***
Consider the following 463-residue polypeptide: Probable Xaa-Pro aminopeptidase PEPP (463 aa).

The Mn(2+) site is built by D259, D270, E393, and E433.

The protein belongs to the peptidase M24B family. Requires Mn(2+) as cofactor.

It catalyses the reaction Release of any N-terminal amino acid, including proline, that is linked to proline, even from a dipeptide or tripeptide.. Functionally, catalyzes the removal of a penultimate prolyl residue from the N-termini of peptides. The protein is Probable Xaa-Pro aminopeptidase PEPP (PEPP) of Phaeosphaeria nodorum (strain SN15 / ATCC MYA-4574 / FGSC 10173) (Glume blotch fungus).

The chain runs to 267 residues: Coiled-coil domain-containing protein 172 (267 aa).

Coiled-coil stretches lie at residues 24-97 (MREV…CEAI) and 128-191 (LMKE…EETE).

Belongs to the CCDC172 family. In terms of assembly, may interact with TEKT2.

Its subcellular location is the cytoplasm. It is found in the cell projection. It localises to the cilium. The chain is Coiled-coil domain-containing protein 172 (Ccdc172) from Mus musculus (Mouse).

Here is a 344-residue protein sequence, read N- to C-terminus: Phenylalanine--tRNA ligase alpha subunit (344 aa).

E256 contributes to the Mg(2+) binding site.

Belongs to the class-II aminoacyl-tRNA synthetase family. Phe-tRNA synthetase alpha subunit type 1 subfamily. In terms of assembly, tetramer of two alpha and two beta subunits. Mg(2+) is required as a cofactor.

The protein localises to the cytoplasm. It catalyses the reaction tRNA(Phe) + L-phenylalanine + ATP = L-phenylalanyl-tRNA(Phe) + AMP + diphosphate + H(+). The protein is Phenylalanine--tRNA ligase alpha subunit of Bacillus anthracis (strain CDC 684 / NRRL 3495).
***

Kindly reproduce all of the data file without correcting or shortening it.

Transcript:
Consider the following 463-residue polypeptide: Probable Xaa-Pro aminopeptidase PEPP (463 aa).

The Mn(2+) site is built by D259, D270, E393, and E433.

The protein belongs to the peptidase M24B family. Requires Mn(2+) as cofactor.

It catalyses the reaction Release of any N-terminal amino acid, including proline, that is linked to proline, even from a dipeptide or tripeptide.. Functionally, catalyzes the removal of a penultimate prolyl residue from the N-termini of peptides. The protein is Probable Xaa-Pro aminopeptidase PEPP (PEPP) of Phaeosphaeria nodorum (strain SN15 / ATCC MYA-4574 / FGSC 10173) (Glume blotch fungus).

The chain runs to 267 residues: Coiled-coil domain-containing protein 172 (267 aa).

Coiled-coil stretches lie at residues 24-97 (MREV…CEAI) and 128-191 (LMKE…EETE).

Belongs to the CCDC172 family. In terms of assembly, may interact with TEKT2.

Its subcellular location is the cytoplasm. It is found in the cell projection. It localises to the cilium. The chain is Coiled-coil domain-containing protein 172 (Ccdc172) from Mus musculus (Mouse).

Here is a 344-residue protein sequence, read N- to C-terminus: Phenylalanine--tRNA ligase alpha subunit (344 aa).

E256 contributes to the Mg(2+) binding site.

Belongs to the class-II aminoacyl-tRNA synthetase family. Phe-tRNA synthetase alpha subunit type 1 subfamily. In terms of assembly, tetramer of two alpha and two beta subunits. Mg(2+) is required as a cofactor.

The protein localises to the cytoplasm. It catalyses the reaction tRNA(Phe) + L-phenylalanine + ATP = L-phenylalanyl-tRNA(Phe) + AMP + diphosphate + H(+). The protein is Phenylalanine--tRNA ligase alpha subunit of Bacillus anthracis (strain CDC 684 / NRRL 3495).